“From there on it was basically making sure that we had our ducks in a row. I dealt with all of the building inspections, the designing, the engineering and all of that sort of stuff that had to be done. I had to make sure we had drawings—all that kind of stuff.

“One of the biggest things was dealing with the movers and finding a proper mover, which we were quite successful at. We definitely got the best guys to move it.

“Once we had it sitting here, then the first thing you have to do is get everything like gas, power and phone in and hooked up and ready to go. The next thing is that we had some minor cracking from the move, which always happens. That all had to be addressed and once that’s addressed then you repaint, and once that was done you have a lot of cleaning to do. So you just get the building to a functional place. And groundwork was a big part of it as well. Once you put a building on site then you have to make sure all of your elevations are right so your drainage works properly.”

Nixon says the old clubhouse and new clubhouse are like night and day. Not only is the new building structurally solid and beautifully finished, but it came with things like kitchen appliances, dishes, chairs and tables from the former restaurant.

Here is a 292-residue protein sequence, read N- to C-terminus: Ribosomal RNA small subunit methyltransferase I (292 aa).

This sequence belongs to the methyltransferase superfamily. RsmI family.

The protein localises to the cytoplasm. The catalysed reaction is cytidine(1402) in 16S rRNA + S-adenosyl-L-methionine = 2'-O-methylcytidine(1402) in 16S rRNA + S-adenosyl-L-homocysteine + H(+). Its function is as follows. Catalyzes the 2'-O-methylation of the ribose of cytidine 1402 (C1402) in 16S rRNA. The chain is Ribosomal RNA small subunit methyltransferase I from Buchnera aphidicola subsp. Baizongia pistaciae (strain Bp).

Nixon says he is also proud that he was able to keep the project within budget—both by volunteering much of his time, and with the help of others in the community who donated labor, materials and equipment for the project.

“I’m very proud to be part of this project because I’m lucky that I was able to,” he says. “I’m in the stage of my life that I’ve been able to give up time to do it, and it helped keep it in budget because there was lots of volunteer contribution.

“We had people doing stuff like donating skid steers and other equipment. They’d bring the equipment to us. We had people donate the dirt that we had hauled here. The community pulled together and there was a lot of donating to get us where it is. It was all done within budget and what we wanted. It’s fantastic.”

The clubhouse will operate year-round, with the ability to serve the community as a restaurant and event venue. Kruppi says people from other communities have come to Rocanville just to check out the new clubhouse and eat there.



“We’ve had people from all over in different communities come just to have a meal and also from other communities just to golf or participate in our tournaments and to see the new place. It’s been a great draw. Next year it’s going to be a whole new place once again when we get a bit of landscaping and other things done to really finish it off, and the putting green will be completed as well.

“We’ve got some Christmas parties booked already for November and December. Before we had the building open, we actually had someone inquire about hosting their wedding.”

Kruppi says they are planning to name the restaurant the “2640 Nine & Dine” after the clubhouse’s phone number and nine-hole golf course.